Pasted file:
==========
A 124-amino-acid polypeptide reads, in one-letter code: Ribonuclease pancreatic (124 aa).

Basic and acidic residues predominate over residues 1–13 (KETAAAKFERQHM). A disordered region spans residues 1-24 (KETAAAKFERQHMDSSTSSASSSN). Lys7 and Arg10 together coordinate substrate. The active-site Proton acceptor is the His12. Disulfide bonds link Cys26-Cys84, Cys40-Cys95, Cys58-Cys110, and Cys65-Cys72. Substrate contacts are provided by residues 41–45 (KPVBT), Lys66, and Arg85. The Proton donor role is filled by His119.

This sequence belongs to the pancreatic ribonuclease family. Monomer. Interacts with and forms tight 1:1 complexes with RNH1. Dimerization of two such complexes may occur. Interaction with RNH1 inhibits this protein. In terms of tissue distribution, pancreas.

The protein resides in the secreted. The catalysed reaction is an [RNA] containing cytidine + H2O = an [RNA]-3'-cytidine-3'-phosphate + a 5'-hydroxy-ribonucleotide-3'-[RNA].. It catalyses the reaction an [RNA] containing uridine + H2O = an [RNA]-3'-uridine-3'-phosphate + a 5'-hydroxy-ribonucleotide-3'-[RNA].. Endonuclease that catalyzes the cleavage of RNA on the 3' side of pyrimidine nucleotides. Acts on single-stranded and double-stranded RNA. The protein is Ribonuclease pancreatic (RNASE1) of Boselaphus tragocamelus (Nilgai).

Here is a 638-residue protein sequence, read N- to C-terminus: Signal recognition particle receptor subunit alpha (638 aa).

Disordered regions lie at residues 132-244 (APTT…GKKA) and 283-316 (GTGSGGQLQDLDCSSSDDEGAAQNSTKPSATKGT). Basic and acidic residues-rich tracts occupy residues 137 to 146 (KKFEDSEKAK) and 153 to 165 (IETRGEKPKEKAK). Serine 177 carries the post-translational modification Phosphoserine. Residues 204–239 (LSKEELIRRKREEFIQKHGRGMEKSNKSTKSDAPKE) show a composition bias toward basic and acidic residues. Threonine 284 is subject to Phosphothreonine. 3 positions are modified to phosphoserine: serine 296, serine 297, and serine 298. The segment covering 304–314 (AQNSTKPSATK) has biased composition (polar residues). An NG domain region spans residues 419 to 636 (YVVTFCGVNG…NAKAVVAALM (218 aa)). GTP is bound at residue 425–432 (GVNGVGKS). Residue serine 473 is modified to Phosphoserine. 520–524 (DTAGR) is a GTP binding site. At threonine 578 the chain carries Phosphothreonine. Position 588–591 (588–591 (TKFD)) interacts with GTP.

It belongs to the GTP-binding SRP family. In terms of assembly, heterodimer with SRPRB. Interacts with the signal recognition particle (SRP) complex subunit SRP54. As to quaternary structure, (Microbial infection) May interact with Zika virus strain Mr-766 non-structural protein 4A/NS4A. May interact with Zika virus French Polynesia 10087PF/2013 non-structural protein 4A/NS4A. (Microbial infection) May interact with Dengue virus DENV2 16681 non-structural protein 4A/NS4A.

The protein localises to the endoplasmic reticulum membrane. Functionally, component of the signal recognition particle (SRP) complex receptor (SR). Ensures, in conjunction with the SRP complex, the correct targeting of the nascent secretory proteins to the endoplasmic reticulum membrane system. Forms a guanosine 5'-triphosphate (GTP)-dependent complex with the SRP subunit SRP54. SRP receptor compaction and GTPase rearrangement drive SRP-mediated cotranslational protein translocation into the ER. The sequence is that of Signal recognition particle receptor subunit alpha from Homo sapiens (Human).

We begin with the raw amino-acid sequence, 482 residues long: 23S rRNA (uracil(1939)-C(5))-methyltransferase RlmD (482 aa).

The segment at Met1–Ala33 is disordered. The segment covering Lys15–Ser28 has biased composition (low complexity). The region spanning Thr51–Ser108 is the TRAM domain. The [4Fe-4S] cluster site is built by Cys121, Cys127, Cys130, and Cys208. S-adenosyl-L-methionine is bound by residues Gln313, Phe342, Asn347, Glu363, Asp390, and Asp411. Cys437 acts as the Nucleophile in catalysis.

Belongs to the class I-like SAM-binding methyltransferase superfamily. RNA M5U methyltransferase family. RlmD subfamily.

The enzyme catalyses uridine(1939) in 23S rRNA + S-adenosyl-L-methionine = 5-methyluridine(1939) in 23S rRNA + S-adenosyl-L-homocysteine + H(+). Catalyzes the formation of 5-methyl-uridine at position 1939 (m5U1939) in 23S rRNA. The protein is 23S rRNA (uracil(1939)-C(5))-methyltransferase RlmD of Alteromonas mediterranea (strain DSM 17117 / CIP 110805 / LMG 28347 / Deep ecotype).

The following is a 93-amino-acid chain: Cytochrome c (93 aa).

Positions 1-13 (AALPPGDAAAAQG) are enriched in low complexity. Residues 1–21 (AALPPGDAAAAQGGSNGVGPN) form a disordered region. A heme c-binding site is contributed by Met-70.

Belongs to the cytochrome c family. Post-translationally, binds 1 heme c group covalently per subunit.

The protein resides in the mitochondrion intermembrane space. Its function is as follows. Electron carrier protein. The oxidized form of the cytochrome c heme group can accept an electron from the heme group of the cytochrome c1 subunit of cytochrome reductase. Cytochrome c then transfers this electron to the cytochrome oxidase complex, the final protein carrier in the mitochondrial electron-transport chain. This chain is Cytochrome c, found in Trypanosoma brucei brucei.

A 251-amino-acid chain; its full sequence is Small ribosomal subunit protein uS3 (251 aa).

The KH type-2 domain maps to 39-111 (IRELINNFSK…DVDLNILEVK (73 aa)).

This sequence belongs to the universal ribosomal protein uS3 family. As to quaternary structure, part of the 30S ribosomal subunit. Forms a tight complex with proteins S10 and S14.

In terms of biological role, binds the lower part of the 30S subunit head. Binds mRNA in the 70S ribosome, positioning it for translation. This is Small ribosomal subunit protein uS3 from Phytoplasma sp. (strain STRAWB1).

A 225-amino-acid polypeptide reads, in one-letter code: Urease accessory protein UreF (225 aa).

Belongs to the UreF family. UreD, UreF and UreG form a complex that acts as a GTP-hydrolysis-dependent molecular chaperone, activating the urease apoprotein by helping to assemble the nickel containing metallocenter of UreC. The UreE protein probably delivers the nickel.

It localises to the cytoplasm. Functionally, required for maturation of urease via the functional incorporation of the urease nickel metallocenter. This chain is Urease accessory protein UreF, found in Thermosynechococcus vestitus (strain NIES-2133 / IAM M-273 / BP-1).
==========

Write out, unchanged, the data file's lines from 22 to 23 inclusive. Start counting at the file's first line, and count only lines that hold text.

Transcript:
Belongs to the UreF family. UreD, UreF and UreG form a complex that acts as a GTP-hydrolysis-dependent molecular chaperone, activating the urease apoprotein by helping to assemble the nickel containing metallocenter of UreC. The UreE protein probably delivers the nickel.

It localises to the cytoplasm. Functionally, required for maturation of urease via the functional incorporation of the urease nickel metallocenter. This chain is Urease accessory protein UreF, found in Thermosynechococcus vestitus (strain NIES-2133 / IAM M-273 / BP-1).